George Harasz

The criminal charges against George Harasz, a former Glastonbury man who'd been accused of sexually assaulting boys he and his former husband adopted through the state Department of Children and Families, were dismissed. (Courtesy of East Hartford Police Department / September 4, 2014)

EAST HARTFORD — A Glastonbury man who faces trial later this month for allegedly sexually assaulting children he adopted through the state was charged Wednesday with violating a judge's order that he stay away from his alleged victims.

George Harasz, 51, was found outside the home of one of his accusers, East Hartford police said. A judge earlier had ordered Harasz to have no contact with his alleged victims and to stay at least 100 yards away from them.

Police said Harasz told them he was in the area visiting someone else.

Harasz posted $10,000 bail and was arraigned Thursday at Superior Court in Manchester on two counts of violating a court protective order. He was ordered back to court Sept. 19 in Hartford, the day his trial is scheduled to begin.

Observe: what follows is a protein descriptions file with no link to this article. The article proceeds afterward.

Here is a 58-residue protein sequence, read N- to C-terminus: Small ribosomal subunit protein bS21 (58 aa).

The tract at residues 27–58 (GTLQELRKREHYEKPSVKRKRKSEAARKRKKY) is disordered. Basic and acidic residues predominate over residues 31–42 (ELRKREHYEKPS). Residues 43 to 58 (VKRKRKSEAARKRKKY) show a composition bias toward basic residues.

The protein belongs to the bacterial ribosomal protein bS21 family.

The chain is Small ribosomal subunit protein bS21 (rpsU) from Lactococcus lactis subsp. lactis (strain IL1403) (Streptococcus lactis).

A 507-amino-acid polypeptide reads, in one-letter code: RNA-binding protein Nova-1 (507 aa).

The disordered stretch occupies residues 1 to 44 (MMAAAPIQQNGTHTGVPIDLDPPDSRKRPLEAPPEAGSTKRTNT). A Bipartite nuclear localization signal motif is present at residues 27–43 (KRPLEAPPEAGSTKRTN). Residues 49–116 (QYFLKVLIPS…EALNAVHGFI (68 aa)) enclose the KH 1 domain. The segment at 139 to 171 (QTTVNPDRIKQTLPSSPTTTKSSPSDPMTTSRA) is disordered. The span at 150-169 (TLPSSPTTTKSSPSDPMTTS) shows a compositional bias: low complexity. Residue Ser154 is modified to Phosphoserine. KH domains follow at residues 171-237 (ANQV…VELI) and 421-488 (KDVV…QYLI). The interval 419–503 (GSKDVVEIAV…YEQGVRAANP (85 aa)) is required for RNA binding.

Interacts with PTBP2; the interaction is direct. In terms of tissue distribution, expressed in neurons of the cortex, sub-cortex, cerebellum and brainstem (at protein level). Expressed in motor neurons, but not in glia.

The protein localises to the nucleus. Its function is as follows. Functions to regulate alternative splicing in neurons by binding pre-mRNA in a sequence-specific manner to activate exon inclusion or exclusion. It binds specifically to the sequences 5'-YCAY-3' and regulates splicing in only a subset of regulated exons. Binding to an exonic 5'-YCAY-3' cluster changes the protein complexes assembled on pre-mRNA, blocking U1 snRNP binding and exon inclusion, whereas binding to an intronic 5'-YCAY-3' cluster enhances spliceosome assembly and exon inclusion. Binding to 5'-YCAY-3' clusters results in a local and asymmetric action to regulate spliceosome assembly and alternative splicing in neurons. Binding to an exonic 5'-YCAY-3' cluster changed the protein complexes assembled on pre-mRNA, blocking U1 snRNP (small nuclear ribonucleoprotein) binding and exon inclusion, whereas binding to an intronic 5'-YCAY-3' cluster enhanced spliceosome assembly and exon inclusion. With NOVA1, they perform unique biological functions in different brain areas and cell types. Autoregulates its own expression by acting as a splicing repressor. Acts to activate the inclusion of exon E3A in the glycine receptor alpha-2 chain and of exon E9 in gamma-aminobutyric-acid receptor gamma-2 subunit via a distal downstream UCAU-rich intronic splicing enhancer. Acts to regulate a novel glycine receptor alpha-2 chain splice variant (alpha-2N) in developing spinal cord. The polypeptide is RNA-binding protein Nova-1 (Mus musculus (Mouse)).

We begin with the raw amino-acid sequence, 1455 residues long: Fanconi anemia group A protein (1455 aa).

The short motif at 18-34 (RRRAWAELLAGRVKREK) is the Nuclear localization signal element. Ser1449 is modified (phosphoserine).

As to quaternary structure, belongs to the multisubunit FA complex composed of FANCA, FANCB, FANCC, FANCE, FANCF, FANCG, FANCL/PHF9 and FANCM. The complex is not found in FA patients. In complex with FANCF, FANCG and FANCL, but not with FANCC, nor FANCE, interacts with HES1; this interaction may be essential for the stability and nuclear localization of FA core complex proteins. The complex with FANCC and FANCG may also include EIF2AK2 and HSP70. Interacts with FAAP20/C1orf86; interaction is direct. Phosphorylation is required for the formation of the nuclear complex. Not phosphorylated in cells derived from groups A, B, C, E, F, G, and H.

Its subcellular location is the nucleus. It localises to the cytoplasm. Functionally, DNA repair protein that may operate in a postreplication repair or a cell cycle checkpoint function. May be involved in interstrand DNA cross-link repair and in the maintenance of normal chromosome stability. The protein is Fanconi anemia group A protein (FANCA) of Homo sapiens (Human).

Harasz and his then-husband, Douglas Wirth, 46, were charged in November 2011 with sexually assaulting some of the nine boys they adopted through the state Department of Children and Families. The boys, from three sibling groups, were removed from the care of Wirth and Harasz before the men were arrested.

After their arrest, both men were ordered not to have contact with the boys and to stay away from them.

From the start, some of the couple's children defended Wirth and Harasz, insisting the allegations were groundless. Subsequent accusations against the couple were investigated and, in some cases, found not to be credible.

The men will be tried separately, but are scheduled for trial before Judge Julia D. Dewey this month.

Wirth's trial on charges of first-degree sexual assault, third-degree sexual assault and risk of injury to a minor is scheduled to begin Tuesday.

Harasz's trial on three counts of first-degree sexual assault and two counts of risk of injury to a minor will follow Wirth's. Both men waived their right to a jury trial so Dewey will determine their guilt or innocence.

Harasz's lawyer, Hubert J. Santos, could not be reached for comment Thursday.